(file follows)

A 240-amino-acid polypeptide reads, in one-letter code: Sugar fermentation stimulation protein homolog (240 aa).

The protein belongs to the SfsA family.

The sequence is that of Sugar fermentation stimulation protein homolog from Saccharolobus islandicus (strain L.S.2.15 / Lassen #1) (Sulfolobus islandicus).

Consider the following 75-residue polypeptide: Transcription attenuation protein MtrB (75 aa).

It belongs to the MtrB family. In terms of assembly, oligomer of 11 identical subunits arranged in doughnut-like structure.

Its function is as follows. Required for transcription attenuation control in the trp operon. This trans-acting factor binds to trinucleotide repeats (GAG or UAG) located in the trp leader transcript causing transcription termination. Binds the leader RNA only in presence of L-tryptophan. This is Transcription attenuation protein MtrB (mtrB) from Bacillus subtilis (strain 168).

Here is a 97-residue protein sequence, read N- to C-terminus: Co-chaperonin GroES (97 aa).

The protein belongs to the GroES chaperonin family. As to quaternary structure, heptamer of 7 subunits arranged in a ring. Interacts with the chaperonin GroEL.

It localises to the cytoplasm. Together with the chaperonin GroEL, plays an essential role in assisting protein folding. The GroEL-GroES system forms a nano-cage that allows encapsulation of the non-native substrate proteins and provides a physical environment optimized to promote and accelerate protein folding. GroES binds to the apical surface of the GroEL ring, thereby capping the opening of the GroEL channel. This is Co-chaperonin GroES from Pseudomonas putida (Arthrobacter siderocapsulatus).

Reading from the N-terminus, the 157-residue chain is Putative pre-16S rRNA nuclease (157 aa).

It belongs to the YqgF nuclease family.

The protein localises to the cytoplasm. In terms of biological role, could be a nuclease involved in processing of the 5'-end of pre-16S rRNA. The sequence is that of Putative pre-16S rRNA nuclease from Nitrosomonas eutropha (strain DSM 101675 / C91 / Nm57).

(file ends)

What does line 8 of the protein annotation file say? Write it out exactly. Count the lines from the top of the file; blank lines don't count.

The protein belongs to the GroES chaperonin family. As to quaternary structure, heptamer of 7 subunits arranged in a ring. Interacts with the chaperonin GroEL.